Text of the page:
The same article underlines the fact that copies of two pieces of software developed by the German BND have also been given to NSA agents: “Mira4” and “Veras”. These two programmes are allegedly similar in nature to the US XKeyscore system, but there is a clear lack of information on the functions and scope of such software. According to the Spiegel information, the NSA and the BND jointly presented the XKeyscore programme to the civilian Bundesamt für Verfassungsschutz in 2011. Also, according to disclosures by the Washington Post, Germany participates in meetings in the framework of the secret intelligence “Alliance Base” in France, along with US, UK, French, Canadian and Australian representatives which routinely exchange information.

Many articles mention the long history of data exchanges between Germany and its Western allies, mostly during the Cold War in the 1960s but also after the 9/11 attacks. Bilateral data transfer agreements with the former powers that occupied West Germany – United States, UK and France – have recently been cancelled following the PRISM scandal. These agreements included a task foreseen for the German intelligence agencies to spy on post and radio communications for the purpose of protecting Western troopsstationed in Germany.

Legal framework and oversight

Article 10 of the German Constitution on the privacy of correspondence, posts and telecommunications states that:

1) The privacy of correspondence, posts and telecommunications shall be inviolable.

2) Restrictions may be ordered only pursuant to a law. If the restriction serves to protect the free democratic basic order or the existence or security of the Federation or of a Land, the law may provide that the person affected shall not be informed of the restriction and that recourse to the courts shall be replaced by a review of the case by agencies and auxiliary agencies appointed by the legislature.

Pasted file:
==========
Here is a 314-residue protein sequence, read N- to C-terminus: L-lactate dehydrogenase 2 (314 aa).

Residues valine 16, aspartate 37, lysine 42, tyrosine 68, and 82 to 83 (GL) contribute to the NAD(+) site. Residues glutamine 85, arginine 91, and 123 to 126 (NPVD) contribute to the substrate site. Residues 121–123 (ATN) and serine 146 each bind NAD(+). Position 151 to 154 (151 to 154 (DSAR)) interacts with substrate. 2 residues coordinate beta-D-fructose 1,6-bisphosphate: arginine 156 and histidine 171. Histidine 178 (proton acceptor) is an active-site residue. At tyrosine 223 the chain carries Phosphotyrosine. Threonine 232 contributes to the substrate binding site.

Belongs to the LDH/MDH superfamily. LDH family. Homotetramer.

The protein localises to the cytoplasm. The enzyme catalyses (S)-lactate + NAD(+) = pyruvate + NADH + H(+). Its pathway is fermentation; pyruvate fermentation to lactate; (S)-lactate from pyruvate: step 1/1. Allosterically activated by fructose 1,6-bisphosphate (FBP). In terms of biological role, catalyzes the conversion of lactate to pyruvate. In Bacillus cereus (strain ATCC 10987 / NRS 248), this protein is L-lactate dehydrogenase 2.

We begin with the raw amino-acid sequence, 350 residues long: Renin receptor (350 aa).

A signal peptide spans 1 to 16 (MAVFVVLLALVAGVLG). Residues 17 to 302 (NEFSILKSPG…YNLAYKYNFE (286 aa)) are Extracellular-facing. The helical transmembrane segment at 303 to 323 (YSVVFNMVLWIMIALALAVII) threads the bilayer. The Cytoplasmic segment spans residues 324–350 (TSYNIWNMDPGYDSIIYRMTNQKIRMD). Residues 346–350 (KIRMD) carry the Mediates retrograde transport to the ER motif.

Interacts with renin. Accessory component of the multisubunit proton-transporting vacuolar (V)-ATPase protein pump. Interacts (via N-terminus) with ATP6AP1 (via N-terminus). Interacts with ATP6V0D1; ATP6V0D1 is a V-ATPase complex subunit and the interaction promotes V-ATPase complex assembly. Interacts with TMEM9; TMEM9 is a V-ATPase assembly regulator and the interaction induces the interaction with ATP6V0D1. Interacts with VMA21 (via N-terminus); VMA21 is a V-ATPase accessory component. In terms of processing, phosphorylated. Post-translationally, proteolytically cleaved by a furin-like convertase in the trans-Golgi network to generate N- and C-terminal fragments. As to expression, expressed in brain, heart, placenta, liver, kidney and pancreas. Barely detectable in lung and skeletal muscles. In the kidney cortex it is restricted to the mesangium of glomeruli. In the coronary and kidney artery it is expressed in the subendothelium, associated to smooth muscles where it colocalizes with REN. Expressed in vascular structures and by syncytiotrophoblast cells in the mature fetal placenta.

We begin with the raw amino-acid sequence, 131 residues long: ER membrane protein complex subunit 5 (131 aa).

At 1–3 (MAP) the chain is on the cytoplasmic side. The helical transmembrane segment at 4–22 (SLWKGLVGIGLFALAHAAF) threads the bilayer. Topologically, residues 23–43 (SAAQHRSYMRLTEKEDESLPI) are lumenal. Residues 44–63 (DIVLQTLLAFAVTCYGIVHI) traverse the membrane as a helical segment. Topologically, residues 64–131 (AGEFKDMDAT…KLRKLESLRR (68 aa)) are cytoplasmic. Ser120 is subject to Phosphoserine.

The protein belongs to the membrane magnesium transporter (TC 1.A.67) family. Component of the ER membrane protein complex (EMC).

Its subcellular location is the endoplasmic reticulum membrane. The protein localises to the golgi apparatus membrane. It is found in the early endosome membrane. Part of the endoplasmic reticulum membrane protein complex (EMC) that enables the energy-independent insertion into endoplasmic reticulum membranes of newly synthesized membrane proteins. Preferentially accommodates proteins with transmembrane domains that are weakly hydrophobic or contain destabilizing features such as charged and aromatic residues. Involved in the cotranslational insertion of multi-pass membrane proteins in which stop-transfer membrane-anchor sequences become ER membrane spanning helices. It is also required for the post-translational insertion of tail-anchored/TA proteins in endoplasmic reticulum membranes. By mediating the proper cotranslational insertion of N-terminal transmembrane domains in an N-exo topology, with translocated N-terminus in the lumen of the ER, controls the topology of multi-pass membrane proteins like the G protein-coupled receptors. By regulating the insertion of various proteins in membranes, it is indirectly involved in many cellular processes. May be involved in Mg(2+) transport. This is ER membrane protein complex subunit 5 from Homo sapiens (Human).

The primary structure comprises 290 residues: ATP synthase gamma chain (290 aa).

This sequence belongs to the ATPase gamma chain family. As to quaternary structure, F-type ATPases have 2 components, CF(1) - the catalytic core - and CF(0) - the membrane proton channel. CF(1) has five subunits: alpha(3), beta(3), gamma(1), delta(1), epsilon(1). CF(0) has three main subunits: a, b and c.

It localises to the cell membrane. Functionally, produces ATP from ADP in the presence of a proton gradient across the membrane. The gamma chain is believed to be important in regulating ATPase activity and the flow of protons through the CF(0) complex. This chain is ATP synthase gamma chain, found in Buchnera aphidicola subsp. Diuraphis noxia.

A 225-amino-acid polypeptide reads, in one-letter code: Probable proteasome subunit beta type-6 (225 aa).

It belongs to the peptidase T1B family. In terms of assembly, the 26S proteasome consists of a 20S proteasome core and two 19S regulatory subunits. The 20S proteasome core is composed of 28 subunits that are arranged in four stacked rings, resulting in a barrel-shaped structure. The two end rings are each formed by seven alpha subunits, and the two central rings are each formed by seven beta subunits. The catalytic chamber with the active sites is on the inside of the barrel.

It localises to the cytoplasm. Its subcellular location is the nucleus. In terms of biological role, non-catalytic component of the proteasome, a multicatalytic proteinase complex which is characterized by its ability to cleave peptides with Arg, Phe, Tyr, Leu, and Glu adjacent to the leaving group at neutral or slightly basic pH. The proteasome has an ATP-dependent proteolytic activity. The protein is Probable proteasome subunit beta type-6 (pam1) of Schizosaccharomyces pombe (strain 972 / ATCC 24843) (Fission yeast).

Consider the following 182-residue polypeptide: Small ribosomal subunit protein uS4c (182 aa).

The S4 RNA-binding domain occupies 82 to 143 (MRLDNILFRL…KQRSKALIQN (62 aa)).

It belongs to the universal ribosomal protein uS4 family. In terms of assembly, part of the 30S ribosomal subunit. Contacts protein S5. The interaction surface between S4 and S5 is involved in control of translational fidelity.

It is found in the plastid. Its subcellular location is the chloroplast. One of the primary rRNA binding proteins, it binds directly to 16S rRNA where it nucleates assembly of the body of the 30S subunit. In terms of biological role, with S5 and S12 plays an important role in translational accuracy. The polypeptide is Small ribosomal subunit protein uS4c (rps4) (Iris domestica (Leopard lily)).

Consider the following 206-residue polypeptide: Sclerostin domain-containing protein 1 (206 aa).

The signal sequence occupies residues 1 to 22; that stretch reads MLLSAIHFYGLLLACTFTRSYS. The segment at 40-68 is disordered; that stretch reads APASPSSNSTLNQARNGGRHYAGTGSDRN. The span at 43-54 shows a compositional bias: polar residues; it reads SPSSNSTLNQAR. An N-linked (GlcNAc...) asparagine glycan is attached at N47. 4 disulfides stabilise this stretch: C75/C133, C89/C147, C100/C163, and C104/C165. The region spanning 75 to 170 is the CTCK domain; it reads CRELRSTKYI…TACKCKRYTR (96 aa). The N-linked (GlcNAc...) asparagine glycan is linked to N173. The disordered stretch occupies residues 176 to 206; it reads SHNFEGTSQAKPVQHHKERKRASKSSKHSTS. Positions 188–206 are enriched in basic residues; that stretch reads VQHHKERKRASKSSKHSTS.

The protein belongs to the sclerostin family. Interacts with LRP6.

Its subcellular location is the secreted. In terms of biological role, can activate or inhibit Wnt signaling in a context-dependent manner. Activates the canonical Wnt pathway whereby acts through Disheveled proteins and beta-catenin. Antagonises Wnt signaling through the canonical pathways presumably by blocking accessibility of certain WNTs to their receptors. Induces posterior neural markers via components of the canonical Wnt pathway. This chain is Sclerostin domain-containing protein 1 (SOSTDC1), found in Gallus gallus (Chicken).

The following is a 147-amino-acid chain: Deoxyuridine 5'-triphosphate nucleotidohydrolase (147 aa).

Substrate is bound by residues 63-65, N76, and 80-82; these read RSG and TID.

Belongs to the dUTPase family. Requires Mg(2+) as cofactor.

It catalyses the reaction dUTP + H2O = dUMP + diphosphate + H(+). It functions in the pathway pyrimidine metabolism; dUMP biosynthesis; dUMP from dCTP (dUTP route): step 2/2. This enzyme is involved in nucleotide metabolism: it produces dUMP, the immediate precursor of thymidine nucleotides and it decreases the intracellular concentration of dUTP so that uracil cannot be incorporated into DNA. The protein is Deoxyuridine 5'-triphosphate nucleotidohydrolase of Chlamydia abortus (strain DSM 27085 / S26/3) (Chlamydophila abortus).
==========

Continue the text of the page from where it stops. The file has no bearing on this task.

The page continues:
The main federal law in Germany regulating communications surveillance is the G-10 Law, which allows for certain limitations to the secrecy of communications as provided in the Article 10 of the Constitution. Under the G-10 Law, intelligence services may operate warrantless automated wiretaps of domestic and international communications for specific purposes such as the fight against terrorism or the protection of the Constitution. The G-10 Law was amended in 1994 and 2001 to add electronic and voice communications to the list of communications that intelligence agencies may monitor. Also, the law in its paragraph 10 allows the BND to search up to 20% of foreign communications according to certain keywords – these communications include telephone conversations, e-mails, chats etc.